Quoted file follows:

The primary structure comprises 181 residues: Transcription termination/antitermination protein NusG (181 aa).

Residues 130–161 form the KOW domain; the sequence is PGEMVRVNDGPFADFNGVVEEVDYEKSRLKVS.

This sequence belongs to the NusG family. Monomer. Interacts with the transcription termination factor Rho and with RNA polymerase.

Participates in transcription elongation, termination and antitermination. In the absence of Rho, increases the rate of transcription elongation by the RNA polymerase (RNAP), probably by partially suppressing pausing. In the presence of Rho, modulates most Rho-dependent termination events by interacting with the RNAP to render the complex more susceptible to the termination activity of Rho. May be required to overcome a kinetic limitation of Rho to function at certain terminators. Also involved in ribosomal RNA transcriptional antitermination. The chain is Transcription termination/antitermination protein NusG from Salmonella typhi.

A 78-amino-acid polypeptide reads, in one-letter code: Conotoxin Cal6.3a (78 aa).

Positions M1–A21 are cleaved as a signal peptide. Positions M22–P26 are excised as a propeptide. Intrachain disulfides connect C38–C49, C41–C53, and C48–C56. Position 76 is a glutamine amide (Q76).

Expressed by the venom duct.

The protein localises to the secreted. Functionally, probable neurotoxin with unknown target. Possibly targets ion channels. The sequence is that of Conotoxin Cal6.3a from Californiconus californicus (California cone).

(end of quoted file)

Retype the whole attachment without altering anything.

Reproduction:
The primary structure comprises 181 residues: Transcription termination/antitermination protein NusG (181 aa).

Residues 130–161 form the KOW domain; the sequence is PGEMVRVNDGPFADFNGVVEEVDYEKSRLKVS.

This sequence belongs to the NusG family. Monomer. Interacts with the transcription termination factor Rho and with RNA polymerase.

Participates in transcription elongation, termination and antitermination. In the absence of Rho, increases the rate of transcription elongation by the RNA polymerase (RNAP), probably by partially suppressing pausing. In the presence of Rho, modulates most Rho-dependent termination events by interacting with the RNAP to render the complex more susceptible to the termination activity of Rho. May be required to overcome a kinetic limitation of Rho to function at certain terminators. Also involved in ribosomal RNA transcriptional antitermination. The chain is Transcription termination/antitermination protein NusG from Salmonella typhi.

A 78-amino-acid polypeptide reads, in one-letter code: Conotoxin Cal6.3a (78 aa).

Positions M1–A21 are cleaved as a signal peptide. Positions M22–P26 are excised as a propeptide. Intrachain disulfides connect C38–C49, C41–C53, and C48–C56. Position 76 is a glutamine amide (Q76).

Expressed by the venom duct.

The protein localises to the secreted. Functionally, probable neurotoxin with unknown target. Possibly targets ion channels. The sequence is that of Conotoxin Cal6.3a from Californiconus californicus (California cone).